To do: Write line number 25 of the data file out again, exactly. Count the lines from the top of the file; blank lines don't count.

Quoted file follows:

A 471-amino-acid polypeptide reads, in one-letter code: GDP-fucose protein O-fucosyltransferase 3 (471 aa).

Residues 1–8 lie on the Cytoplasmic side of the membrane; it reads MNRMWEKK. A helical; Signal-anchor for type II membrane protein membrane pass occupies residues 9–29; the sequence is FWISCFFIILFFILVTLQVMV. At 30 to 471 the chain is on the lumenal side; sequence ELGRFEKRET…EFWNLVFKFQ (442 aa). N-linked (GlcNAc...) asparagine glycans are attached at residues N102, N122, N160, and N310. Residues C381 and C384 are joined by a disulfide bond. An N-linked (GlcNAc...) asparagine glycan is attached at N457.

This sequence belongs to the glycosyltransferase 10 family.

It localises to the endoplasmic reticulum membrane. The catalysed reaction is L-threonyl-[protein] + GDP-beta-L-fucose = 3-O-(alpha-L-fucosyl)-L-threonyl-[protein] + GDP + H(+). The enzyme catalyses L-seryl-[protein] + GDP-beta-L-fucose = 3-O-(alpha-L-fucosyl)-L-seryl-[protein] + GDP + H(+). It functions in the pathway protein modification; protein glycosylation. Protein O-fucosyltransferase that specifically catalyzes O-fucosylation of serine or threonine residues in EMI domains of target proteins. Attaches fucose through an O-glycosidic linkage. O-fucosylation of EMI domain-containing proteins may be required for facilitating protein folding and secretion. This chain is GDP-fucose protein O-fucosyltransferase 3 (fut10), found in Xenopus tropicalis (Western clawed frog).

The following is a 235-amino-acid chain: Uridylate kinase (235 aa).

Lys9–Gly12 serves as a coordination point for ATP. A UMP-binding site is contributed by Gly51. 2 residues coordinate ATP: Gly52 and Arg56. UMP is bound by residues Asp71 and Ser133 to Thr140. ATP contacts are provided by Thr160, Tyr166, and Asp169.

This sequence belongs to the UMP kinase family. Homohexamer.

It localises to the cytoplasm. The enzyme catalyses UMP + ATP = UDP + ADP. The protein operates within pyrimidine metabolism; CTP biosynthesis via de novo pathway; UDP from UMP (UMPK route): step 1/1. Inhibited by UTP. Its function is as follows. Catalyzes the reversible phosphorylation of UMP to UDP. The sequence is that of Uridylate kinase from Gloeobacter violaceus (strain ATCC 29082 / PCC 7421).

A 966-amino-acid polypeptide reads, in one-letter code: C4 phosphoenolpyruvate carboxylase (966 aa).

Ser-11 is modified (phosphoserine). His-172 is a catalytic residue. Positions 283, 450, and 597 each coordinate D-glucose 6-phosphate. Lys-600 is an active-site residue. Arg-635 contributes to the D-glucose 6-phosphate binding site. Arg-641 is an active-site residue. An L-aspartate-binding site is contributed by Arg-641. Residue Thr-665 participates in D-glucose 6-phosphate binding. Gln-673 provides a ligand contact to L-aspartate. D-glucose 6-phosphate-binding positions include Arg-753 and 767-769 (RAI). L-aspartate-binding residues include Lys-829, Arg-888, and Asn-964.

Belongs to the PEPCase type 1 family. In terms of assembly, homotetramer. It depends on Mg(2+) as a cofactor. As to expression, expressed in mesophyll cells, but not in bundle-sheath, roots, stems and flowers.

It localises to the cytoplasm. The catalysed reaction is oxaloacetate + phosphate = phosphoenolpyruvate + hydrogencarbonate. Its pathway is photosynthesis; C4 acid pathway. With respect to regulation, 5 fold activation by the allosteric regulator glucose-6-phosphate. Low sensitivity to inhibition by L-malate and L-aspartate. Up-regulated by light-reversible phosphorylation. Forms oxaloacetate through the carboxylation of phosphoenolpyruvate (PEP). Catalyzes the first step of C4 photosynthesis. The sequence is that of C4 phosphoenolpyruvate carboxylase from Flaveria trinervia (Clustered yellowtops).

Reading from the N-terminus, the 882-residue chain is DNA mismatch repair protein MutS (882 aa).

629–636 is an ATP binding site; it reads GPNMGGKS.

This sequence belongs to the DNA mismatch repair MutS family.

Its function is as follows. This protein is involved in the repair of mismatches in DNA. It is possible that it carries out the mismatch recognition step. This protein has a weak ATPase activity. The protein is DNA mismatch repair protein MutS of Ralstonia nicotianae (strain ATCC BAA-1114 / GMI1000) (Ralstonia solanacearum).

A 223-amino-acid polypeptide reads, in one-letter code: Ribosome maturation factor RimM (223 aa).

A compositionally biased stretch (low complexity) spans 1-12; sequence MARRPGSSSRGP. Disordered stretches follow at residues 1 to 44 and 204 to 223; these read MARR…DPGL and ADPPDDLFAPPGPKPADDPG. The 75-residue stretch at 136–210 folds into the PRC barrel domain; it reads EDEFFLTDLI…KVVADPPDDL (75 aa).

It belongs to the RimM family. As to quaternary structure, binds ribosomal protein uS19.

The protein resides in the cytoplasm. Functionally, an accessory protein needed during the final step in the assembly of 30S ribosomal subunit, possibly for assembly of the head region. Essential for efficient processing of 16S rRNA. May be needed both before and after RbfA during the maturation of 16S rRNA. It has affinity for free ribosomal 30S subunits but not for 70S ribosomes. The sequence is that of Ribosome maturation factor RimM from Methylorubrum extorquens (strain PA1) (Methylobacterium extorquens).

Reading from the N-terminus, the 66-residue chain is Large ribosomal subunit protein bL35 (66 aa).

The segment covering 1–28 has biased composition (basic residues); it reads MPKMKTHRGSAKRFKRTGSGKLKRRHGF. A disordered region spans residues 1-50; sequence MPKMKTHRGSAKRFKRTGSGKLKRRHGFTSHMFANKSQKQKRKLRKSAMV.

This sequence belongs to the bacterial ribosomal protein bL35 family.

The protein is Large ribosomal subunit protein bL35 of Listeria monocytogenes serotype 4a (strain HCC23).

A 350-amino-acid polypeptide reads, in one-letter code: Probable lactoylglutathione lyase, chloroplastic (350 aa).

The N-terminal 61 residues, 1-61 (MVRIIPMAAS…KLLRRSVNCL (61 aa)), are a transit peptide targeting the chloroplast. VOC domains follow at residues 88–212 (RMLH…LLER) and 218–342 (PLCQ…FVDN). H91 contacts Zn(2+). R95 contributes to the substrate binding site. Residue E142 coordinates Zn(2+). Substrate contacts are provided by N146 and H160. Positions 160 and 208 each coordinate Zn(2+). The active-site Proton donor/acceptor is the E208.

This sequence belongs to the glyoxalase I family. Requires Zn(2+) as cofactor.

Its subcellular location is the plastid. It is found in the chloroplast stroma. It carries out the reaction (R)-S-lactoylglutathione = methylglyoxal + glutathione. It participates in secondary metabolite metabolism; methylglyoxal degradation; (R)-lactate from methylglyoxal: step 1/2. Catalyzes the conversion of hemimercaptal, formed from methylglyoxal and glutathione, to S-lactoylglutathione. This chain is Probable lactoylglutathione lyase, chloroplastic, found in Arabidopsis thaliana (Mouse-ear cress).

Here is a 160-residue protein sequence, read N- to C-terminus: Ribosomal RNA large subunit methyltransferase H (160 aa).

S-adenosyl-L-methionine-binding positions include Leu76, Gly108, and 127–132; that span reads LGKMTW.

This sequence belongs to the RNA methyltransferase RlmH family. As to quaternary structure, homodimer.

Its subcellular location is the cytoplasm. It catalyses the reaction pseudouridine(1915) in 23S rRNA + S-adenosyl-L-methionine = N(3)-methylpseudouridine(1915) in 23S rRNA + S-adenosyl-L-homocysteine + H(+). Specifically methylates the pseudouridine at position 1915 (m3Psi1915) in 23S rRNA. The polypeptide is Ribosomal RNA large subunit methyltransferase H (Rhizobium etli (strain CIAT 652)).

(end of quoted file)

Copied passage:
A 350-amino-acid polypeptide reads, in one-letter code: Probable lactoylglutathione lyase, chloroplastic (350 aa).